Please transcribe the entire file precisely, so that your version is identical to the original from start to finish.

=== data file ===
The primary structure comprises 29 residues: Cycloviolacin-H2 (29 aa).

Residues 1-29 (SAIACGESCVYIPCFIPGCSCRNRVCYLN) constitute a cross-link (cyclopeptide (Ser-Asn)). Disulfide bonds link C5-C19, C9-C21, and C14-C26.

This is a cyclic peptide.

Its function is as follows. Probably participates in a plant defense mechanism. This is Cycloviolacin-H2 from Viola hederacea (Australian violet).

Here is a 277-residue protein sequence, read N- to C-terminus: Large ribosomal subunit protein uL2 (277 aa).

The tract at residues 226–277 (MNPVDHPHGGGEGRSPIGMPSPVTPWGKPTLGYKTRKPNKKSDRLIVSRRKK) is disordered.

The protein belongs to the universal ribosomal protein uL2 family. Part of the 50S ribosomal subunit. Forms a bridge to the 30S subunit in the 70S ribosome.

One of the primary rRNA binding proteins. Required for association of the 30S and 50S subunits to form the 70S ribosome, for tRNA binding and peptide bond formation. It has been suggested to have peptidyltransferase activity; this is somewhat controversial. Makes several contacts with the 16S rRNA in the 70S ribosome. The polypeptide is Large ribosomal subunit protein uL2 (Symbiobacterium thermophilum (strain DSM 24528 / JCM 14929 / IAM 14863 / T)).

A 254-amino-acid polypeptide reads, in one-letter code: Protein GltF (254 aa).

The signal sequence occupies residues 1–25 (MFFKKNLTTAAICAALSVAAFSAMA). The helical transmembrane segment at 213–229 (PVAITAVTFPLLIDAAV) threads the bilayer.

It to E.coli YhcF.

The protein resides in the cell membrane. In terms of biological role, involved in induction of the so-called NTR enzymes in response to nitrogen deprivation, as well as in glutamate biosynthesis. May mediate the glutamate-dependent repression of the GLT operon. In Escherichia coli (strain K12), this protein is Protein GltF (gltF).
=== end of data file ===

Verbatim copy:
The primary structure comprises 29 residues: Cycloviolacin-H2 (29 aa).

Residues 1-29 (SAIACGESCVYIPCFIPGCSCRNRVCYLN) constitute a cross-link (cyclopeptide (Ser-Asn)). Disulfide bonds link C5-C19, C9-C21, and C14-C26.

This is a cyclic peptide.

Its function is as follows. Probably participates in a plant defense mechanism. This is Cycloviolacin-H2 from Viola hederacea (Australian violet).

Here is a 277-residue protein sequence, read N- to C-terminus: Large ribosomal subunit protein uL2 (277 aa).

The tract at residues 226–277 (MNPVDHPHGGGEGRSPIGMPSPVTPWGKPTLGYKTRKPNKKSDRLIVSRRKK) is disordered.

The protein belongs to the universal ribosomal protein uL2 family. Part of the 50S ribosomal subunit. Forms a bridge to the 30S subunit in the 70S ribosome.

One of the primary rRNA binding proteins. Required for association of the 30S and 50S subunits to form the 70S ribosome, for tRNA binding and peptide bond formation. It has been suggested to have peptidyltransferase activity; this is somewhat controversial. Makes several contacts with the 16S rRNA in the 70S ribosome. The polypeptide is Large ribosomal subunit protein uL2 (Symbiobacterium thermophilum (strain DSM 24528 / JCM 14929 / IAM 14863 / T)).

A 254-amino-acid polypeptide reads, in one-letter code: Protein GltF (254 aa).

The signal sequence occupies residues 1–25 (MFFKKNLTTAAICAALSVAAFSAMA). The helical transmembrane segment at 213–229 (PVAITAVTFPLLIDAAV) threads the bilayer.

It to E.coli YhcF.

The protein resides in the cell membrane. In terms of biological role, involved in induction of the so-called NTR enzymes in response to nitrogen deprivation, as well as in glutamate biosynthesis. May mediate the glutamate-dependent repression of the GLT operon. In Escherichia coli (strain K12), this protein is Protein GltF (gltF).